A model of atomic structure and function based on the idea that matter is made of light.
Part 1: Why is the idea that matter is made of light worth considering?
The notion of matter made of light probably seems preposterous to you. But it isn't. Not if you take even a little time to think about it. So before you dismiss the idea out of hand, let me try to convince you to give it some thought.
Just at first glance, the idea that light and matter are made of the same type of stuff can be easily seen in our 2 most important and successful physical theories. The standard model and relativity. Under the standard model of quantum mechanics, 2 aspects of matter and light behavior are barely distinguishable. Both matter and light behave like both particles and waves. I read the fact that matter behaves like light at the quantum level as a clue that matter and light have something fundamental in common, and that they could be different manifestations of the same type of energy.
Now consider relativity. Arguably the most successful description of nature ever developed. Let's consider a few of the equations of relativity -- the most important ones Einstein published in 1905. The equation describing the amount of energy contained in matter, and the 2 equations describing how space, time and mass are altered as matter moves through what Einstein called the space time fabric. When we look at those equations, what do we see? What these 3 revolutionary equations have in common is the figure C(2). Why is that? Why is it necessary to describe matter in terms of light behavior? If we think of matter as constituted from something different than light, we're hard pressed to say why the mathematics of our most successful physical theory of matter is littered with light. But if we consider the possibility that matter is made of light, there is no difficulty in reconciling the necessity of C(2) in a description of matter. It is the most natural idea that could be imagined.
Let's look at another example of standard model proposed and verified experimental evidence. The fact that 2 particles of matter, an electron and a positron (a positron is considered "antimatter", but it a has mass and an equivalent energy content, just like "regular" matter, so I'm treating them both as matter here), come into conact, anihilate, and turn into...light. How does that happen? If matter can become light, then is it really preposterous to consider that it might be made of light?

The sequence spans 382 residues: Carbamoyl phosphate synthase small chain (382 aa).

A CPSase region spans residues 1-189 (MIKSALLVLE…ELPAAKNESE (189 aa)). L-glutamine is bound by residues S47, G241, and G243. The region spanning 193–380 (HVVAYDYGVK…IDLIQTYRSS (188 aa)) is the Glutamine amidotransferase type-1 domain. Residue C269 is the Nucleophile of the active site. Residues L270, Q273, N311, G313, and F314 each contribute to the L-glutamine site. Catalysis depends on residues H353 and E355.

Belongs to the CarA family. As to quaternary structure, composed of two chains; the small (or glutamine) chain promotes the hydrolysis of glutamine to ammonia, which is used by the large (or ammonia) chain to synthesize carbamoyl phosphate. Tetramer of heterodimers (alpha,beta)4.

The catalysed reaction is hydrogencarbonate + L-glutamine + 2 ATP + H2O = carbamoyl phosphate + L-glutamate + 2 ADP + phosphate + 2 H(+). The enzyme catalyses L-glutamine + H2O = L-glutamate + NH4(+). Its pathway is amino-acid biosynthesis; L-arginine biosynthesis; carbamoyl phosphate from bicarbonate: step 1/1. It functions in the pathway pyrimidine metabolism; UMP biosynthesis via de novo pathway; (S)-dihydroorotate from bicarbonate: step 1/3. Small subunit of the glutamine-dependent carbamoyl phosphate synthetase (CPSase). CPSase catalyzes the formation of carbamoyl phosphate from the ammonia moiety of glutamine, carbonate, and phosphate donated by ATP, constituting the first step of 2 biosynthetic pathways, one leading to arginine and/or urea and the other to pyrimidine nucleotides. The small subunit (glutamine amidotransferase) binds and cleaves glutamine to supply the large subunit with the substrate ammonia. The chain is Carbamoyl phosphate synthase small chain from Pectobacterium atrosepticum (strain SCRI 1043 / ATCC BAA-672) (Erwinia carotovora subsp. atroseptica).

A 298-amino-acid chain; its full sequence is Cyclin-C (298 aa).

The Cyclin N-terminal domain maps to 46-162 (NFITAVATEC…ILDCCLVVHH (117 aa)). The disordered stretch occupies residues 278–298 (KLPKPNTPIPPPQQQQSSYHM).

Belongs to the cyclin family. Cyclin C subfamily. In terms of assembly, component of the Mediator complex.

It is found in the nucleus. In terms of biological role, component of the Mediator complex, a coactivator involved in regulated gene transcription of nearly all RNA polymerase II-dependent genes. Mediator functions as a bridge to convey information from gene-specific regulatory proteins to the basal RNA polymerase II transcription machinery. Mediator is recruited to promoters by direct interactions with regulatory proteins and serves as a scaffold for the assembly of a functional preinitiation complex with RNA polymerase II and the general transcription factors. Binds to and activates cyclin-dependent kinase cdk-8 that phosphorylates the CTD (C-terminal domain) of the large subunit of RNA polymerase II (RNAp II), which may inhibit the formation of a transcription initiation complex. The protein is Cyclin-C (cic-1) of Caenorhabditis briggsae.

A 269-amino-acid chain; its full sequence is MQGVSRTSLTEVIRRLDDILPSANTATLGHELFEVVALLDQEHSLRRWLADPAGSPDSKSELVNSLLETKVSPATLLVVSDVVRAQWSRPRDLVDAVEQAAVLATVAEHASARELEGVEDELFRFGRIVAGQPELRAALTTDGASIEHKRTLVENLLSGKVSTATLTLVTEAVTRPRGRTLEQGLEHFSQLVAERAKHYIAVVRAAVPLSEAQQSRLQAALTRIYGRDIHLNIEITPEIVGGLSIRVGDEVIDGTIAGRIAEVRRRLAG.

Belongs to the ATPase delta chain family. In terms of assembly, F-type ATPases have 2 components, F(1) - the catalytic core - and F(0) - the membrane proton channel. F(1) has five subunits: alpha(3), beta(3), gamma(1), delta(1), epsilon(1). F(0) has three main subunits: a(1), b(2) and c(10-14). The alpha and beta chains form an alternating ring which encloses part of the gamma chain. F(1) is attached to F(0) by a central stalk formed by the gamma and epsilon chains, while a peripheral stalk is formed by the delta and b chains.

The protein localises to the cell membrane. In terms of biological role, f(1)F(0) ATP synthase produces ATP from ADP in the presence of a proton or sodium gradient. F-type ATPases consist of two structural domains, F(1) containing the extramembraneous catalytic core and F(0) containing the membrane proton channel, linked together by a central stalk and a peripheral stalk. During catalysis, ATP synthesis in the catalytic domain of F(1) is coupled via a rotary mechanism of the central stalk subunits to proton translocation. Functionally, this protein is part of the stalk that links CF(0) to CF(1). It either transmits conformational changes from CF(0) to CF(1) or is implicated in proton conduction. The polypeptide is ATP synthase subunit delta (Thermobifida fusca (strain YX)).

There are lots of other reasons the idea of light matter seems very natural to me. And I'll explain some of those below. I mean to try to convince you the idea of light matter is much more sound than it appears at first glance.
But I'll admit that I've tried before and failed to get other people to consider this idea. And most of them quickly start wondering if I've fallen off my rocker. Maybe their instincts are right. Maybe this notion is a pipe dream. Maybe science is already heading in the right direction to develop what Einstein dreamed of. "A complete worldview [including the quantum world] that is in accord with the principle of relativity". But anyone who understands our physical science today, even at a basic level, knows that we're nowhere near realizing that goal yet.
I propose that a model of matter based on the idea that it is made of light is obvious and simple, and that it fits with what we've learned through experiment about how matter behaves. In particular, I'll try to show how the light model explains how and why elements arrange themselves geometrically as they do in in a sample set of molecules. And how the same effects apply generally to all molecules. Also, how this model leads to explanations for a few organic and inorganic processes that are different, and I would argue more realistic, than the explanations our current science offers. Those are the main goals of this series of diaries on the nature of matter.
My goal here is simply to set the stage for you to consider the possibility that the C(2) in E=MC(2) is not just an arbitrary coincidence. But rather, that it stands as a direct signpost, pointing out to us that the energy contained in matter is light energy.
Here are Part2 and Part 3